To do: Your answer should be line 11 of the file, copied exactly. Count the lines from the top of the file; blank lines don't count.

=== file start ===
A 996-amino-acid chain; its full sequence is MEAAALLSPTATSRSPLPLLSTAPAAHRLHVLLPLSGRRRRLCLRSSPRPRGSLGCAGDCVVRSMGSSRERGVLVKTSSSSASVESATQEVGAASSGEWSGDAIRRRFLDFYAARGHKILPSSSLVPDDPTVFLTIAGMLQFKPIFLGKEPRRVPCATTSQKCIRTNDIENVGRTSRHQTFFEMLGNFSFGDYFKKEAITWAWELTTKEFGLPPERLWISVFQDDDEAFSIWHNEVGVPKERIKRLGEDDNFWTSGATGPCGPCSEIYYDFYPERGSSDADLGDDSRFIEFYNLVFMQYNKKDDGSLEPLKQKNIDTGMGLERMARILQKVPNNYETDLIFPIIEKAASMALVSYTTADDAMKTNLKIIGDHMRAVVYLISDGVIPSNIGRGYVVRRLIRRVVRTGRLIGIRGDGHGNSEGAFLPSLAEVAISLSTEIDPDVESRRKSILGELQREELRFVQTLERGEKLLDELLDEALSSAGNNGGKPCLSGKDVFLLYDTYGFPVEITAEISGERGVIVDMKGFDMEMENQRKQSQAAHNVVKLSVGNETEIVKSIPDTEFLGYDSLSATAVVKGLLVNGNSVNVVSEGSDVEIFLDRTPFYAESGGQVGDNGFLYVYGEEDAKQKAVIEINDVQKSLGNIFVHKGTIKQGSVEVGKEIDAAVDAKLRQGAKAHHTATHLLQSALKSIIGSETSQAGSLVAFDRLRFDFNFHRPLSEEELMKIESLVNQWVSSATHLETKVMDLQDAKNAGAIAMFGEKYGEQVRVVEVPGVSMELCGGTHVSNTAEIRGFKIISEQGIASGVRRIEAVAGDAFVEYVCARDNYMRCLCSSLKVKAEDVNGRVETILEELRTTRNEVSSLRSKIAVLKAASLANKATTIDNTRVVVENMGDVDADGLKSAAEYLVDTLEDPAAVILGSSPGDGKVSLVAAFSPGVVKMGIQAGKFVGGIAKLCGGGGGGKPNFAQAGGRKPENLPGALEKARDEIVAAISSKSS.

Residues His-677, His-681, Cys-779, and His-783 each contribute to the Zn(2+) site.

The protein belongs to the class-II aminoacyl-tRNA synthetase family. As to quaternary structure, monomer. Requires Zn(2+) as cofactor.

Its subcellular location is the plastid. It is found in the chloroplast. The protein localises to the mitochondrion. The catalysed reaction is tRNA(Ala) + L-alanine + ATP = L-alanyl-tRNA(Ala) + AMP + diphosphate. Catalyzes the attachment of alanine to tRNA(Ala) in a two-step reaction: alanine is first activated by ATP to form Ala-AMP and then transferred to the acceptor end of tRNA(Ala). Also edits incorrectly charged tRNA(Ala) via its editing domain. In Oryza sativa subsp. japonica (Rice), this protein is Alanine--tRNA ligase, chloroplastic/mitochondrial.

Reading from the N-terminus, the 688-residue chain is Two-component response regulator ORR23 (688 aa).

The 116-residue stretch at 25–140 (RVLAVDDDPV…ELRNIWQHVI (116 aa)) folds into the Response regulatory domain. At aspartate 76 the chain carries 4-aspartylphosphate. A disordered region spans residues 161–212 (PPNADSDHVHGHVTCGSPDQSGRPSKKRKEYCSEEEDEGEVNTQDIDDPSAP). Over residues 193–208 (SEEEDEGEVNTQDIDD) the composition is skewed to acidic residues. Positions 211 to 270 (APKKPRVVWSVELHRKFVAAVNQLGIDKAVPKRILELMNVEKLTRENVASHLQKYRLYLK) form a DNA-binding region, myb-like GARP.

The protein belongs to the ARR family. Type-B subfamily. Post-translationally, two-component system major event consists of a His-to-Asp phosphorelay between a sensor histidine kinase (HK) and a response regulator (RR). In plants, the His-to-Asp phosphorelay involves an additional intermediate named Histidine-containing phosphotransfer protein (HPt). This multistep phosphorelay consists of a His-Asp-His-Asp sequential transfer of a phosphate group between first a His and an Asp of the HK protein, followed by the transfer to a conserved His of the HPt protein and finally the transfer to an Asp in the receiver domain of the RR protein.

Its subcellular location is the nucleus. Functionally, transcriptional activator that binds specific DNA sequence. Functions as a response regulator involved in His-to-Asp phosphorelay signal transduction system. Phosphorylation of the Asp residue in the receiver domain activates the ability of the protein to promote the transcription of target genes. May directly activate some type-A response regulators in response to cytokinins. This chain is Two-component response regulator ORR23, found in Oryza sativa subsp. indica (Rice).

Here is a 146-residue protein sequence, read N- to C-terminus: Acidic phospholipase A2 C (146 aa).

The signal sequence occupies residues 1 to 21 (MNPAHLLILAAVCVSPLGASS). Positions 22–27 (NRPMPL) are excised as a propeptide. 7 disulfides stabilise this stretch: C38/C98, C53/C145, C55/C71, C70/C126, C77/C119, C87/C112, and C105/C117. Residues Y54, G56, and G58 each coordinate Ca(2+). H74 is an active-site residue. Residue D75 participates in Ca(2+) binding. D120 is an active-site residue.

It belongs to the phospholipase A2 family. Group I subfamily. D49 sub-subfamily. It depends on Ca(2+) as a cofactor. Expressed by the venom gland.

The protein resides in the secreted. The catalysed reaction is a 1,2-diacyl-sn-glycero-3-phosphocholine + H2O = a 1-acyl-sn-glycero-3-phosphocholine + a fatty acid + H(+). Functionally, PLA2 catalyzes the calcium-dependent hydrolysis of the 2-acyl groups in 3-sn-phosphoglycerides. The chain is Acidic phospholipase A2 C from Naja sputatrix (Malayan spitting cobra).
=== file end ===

It belongs to the phospholipase A2 family. Group I subfamily. D49 sub-subfamily. It depends on Ca(2+) as a cofactor. Expressed by the venom gland.